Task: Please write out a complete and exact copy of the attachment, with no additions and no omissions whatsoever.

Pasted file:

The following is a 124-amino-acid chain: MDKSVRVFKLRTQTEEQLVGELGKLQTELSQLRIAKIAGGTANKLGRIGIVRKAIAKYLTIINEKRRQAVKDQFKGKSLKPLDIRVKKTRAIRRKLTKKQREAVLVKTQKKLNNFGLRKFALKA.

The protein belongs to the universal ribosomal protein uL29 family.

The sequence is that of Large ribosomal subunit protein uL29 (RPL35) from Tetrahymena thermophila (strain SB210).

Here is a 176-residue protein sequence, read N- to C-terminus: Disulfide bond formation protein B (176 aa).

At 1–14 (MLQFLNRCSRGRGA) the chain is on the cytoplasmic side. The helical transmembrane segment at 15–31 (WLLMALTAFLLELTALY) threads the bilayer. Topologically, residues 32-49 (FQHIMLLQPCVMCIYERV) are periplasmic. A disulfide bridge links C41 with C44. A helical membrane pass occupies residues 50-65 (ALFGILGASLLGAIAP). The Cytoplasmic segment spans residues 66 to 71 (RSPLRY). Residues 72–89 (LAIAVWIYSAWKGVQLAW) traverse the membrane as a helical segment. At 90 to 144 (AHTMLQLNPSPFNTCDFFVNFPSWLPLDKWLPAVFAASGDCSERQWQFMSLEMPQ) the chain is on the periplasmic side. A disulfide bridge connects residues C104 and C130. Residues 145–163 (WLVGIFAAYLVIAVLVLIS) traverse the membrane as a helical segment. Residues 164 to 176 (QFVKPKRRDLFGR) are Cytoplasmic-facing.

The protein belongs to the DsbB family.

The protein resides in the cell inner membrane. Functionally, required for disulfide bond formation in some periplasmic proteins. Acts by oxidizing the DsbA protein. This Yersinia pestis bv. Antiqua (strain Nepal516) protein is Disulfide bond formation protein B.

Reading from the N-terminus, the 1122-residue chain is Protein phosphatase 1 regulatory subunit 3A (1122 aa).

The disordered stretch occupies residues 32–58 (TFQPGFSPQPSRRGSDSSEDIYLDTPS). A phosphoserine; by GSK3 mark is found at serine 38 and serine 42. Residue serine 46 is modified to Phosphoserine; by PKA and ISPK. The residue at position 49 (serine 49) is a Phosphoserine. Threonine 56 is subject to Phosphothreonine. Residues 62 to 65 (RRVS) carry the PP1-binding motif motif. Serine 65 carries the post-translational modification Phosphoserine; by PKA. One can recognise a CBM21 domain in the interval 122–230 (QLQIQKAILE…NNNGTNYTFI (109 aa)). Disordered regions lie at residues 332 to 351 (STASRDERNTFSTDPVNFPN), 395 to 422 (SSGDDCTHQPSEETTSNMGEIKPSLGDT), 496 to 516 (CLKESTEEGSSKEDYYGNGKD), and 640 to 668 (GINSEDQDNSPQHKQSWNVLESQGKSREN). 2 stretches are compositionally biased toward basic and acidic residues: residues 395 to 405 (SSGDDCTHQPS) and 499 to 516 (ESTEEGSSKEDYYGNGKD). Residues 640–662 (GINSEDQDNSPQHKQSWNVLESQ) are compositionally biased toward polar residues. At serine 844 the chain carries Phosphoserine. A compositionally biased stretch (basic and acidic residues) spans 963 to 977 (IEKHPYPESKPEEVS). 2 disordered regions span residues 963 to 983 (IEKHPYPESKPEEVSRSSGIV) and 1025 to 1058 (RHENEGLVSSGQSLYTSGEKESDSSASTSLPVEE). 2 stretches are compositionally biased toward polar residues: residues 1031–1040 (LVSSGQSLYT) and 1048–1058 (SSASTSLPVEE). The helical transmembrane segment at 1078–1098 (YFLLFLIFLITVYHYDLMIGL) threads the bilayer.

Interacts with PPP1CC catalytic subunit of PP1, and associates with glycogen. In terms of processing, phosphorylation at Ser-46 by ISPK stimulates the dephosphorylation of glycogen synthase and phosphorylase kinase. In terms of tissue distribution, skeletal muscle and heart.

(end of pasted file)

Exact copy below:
The following is a 124-amino-acid chain: MDKSVRVFKLRTQTEEQLVGELGKLQTELSQLRIAKIAGGTANKLGRIGIVRKAIAKYLTIINEKRRQAVKDQFKGKSLKPLDIRVKKTRAIRRKLTKKQREAVLVKTQKKLNNFGLRKFALKA.

The protein belongs to the universal ribosomal protein uL29 family.

The sequence is that of Large ribosomal subunit protein uL29 (RPL35) from Tetrahymena thermophila (strain SB210).

Here is a 176-residue protein sequence, read N- to C-terminus: Disulfide bond formation protein B (176 aa).

At 1–14 (MLQFLNRCSRGRGA) the chain is on the cytoplasmic side. The helical transmembrane segment at 15–31 (WLLMALTAFLLELTALY) threads the bilayer. Topologically, residues 32-49 (FQHIMLLQPCVMCIYERV) are periplasmic. A disulfide bridge links C41 with C44. A helical membrane pass occupies residues 50-65 (ALFGILGASLLGAIAP). The Cytoplasmic segment spans residues 66 to 71 (RSPLRY). Residues 72–89 (LAIAVWIYSAWKGVQLAW) traverse the membrane as a helical segment. At 90 to 144 (AHTMLQLNPSPFNTCDFFVNFPSWLPLDKWLPAVFAASGDCSERQWQFMSLEMPQ) the chain is on the periplasmic side. A disulfide bridge connects residues C104 and C130. Residues 145–163 (WLVGIFAAYLVIAVLVLIS) traverse the membrane as a helical segment. Residues 164 to 176 (QFVKPKRRDLFGR) are Cytoplasmic-facing.

The protein belongs to the DsbB family.

The protein resides in the cell inner membrane. Functionally, required for disulfide bond formation in some periplasmic proteins. Acts by oxidizing the DsbA protein. This Yersinia pestis bv. Antiqua (strain Nepal516) protein is Disulfide bond formation protein B.

Reading from the N-terminus, the 1122-residue chain is Protein phosphatase 1 regulatory subunit 3A (1122 aa).

The disordered stretch occupies residues 32–58 (TFQPGFSPQPSRRGSDSSEDIYLDTPS). A phosphoserine; by GSK3 mark is found at serine 38 and serine 42. Residue serine 46 is modified to Phosphoserine; by PKA and ISPK. The residue at position 49 (serine 49) is a Phosphoserine. Threonine 56 is subject to Phosphothreonine. Residues 62 to 65 (RRVS) carry the PP1-binding motif motif. Serine 65 carries the post-translational modification Phosphoserine; by PKA. One can recognise a CBM21 domain in the interval 122–230 (QLQIQKAILE…NNNGTNYTFI (109 aa)). Disordered regions lie at residues 332 to 351 (STASRDERNTFSTDPVNFPN), 395 to 422 (SSGDDCTHQPSEETTSNMGEIKPSLGDT), 496 to 516 (CLKESTEEGSSKEDYYGNGKD), and 640 to 668 (GINSEDQDNSPQHKQSWNVLESQGKSREN). 2 stretches are compositionally biased toward basic and acidic residues: residues 395 to 405 (SSGDDCTHQPS) and 499 to 516 (ESTEEGSSKEDYYGNGKD). Residues 640–662 (GINSEDQDNSPQHKQSWNVLESQ) are compositionally biased toward polar residues. At serine 844 the chain carries Phosphoserine. A compositionally biased stretch (basic and acidic residues) spans 963 to 977 (IEKHPYPESKPEEVS). 2 disordered regions span residues 963 to 983 (IEKHPYPESKPEEVSRSSGIV) and 1025 to 1058 (RHENEGLVSSGQSLYTSGEKESDSSASTSLPVEE). 2 stretches are compositionally biased toward polar residues: residues 1031–1040 (LVSSGQSLYT) and 1048–1058 (SSASTSLPVEE). The helical transmembrane segment at 1078–1098 (YFLLFLIFLITVYHYDLMIGL) threads the bilayer.

Interacts with PPP1CC catalytic subunit of PP1, and associates with glycogen. In terms of processing, phosphorylation at Ser-46 by ISPK stimulates the dephosphorylation of glycogen synthase and phosphorylase kinase. In terms of tissue distribution, skeletal muscle and heart.